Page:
Taking it Easy by the Danube in Bratislava

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Movement 4:  the Adagio at the Danube in Bratislava

… which is just another word for “taking it very, very easy”

On its way from the Black Forest to the Black Sea, the Danube passes through ten countries: there are longer rivers in the world, but none that are more international.

Can you name all ten states that can lay claim to a section of the Danube? (The one country almost everybody forgets is Moldavia which owns a stretch of only 600 metres. The Danube does not so much flow through Moldavia as “drop in”, quite literally, before dropping out again.)

Another country on the route that many people will forget – wrongly assuming that the Danube flows directly from Austria into Hungary – is Slovakia, despite the fact that the country owns a fairly substantial stretch of the river (with a total length of 172 km) and that Bratislava, its capital and major city, was built on the Danube’s banks.

Bratislava’s town centre is pretty, having been thoroughly spruced up since the country became independent (and a member of the EU) …

"statue in town center - Danube in Bratislava"

… although not all scars from long years of neglect have healed.

"crumbling building - Danube in Bratislava"

Overall, however, the Old Town is busy and lively …

"old town - Danube in Bratislava"

… as well as visibly proud of her mix of architectural heritage.

"a bridge - Danube in Bratislava"

For us, Bratislava was the last stage on an eight-day whistle-stop tour through four cities and three different countries, so we felt a little tired and decided in favour of the easiest of easy walking options: the brief stroll up to Bratislava Castle. This had, as we found out, the added advantage that the route took us past several highly recommended restaurants including the truly excellent Zelen y Rodriguez.

The fortress-like castle was built in the 1500s on a hill that overlooks the city, …

"castle - Danube in Bratislava"

… although only the area around Sigismund Gate still remains from that period.

"castle surrounding - Danube in Bratislava"

Like the city at its feet, the castle and its history has been mainly shaped by Austrians and Hungarians. It was extended to its current size and dimensions by the Empress Maria Theresia who thereby fulfilled a promise to have a palace in “both parts of her kingdom” – the “other” part in question being Hungary. This turn of phrase is a powerful reminder that, for many centuries, the Slovakia of today was considered a part of Hungary, or, more precisely, that part of Hungary in which the countryside (as opposed to the cities) had a mainly Slavic population.

Today, the castle houses the Slovak Parliament, with the statue of the semi-mythical 9th century warlord Svatopluk, defender of the Slovak realm, giving the building a duly nationalist note, although from a certain angle it looks as though brave Svatopluk was charging Bratislava’s New Town on the far side of the river rather than Slovakia’s treacherous enemies.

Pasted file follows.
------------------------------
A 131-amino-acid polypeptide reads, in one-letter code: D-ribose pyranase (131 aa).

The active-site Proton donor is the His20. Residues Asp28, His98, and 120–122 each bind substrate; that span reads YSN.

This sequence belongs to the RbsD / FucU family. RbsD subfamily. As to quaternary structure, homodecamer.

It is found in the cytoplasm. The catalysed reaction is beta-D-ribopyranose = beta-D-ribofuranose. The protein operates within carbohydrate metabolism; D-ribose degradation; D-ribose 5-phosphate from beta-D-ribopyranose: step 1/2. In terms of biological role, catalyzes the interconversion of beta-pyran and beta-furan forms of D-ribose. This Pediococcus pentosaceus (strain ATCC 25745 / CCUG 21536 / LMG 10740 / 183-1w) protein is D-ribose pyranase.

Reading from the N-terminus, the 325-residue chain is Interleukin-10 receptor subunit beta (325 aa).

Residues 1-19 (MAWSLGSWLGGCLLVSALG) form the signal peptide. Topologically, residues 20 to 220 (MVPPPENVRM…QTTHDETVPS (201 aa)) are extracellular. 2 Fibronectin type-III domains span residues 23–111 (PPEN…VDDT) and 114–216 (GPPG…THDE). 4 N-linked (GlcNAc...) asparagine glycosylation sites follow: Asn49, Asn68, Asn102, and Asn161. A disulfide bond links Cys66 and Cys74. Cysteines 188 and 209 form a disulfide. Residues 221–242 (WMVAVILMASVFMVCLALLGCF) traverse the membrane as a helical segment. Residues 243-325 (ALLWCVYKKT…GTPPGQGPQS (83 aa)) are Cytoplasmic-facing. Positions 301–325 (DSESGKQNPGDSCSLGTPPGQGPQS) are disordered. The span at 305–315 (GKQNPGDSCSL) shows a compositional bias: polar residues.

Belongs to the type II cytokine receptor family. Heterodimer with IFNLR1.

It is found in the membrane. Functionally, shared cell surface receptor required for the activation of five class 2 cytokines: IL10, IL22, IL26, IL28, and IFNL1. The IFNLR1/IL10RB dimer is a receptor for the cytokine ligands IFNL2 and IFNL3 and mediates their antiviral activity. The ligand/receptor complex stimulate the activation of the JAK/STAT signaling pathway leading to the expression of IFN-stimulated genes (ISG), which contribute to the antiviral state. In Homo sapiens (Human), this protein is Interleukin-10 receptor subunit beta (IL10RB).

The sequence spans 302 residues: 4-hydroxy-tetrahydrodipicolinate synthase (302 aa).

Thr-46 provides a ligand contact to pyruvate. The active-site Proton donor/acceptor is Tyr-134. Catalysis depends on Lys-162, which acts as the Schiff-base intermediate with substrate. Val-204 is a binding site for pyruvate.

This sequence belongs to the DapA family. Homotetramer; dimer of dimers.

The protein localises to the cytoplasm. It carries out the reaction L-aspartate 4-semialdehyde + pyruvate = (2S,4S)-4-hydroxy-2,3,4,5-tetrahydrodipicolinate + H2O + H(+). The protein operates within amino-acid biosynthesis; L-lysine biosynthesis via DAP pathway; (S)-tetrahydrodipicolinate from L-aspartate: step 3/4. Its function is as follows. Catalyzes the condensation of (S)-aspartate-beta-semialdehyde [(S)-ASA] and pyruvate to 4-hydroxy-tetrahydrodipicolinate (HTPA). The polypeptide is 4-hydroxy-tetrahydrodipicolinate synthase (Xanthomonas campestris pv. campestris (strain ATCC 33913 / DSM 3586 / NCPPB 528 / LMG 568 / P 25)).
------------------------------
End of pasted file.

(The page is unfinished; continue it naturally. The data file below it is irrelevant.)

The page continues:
"statue of Svatopluk - Danube in Bratislava"

What about the Danube in Bratislava then? Well, there is not all that much to say. You see the river from the castle, …

"the Danube in Bratislava"

… but other than that, you do not get to feel its presence a lot when you stroll through the city. This is because the Danube does not actually flow through the old town which was exclusively built on the left bank rather than straddling either side of the Danube. It must also be said that the decision to seal the river off from the old town with a busy highway has certainly not helped to integrate it into the townscape and into the life of the city.

Finally, no post about Bratislava would be complete without an account of her tourists. Bratislava has carved out twin niches at opposite ends of the tourism market: the river cruise and the stag party.

Most of the foreigners you meet in the town centre belong to one of these two groups. The typical river cruiser is over 60, affluent and American, while the stag party tourists are much younger, mainly English and universally male except for the occasional blow-up doll that they may be waving in the faces of bewildered local shoppers, providing them with a delightful sample of English humour.

"bars and restaurants - Danube in Bratislava"

The two groups may differ in many ways, but do so most dramatically in their attitude to the Danube. For the cruisers, the river is the entire raison d’etre of their trip: they would not be here if it were not for the Danube. Little Bratislava just happened to be on the way of their boat’s route from Vienna to Budapest, so they thought they might as well get offboard for a few hours. Ask them in four weeks time, and they will probably not be able to tell you which country it was they visited that afternoon.

Stag party tourists, conversely, are here for two different reasons: cheap flights and cheap beer. Ask them right there and then what country they are in, and my guess is that half of them would not be able to tell you: too drunk, too English. Ask them what river flows through town, and they would probably tell you that it was “the river of beer”.

Bratislava bears all that with a shrug and a smile, which is not the least of her charms. She will remember that some of her other invaders had manners that were considerably worse. Svatopluk could probably tell a story or two about that, too.

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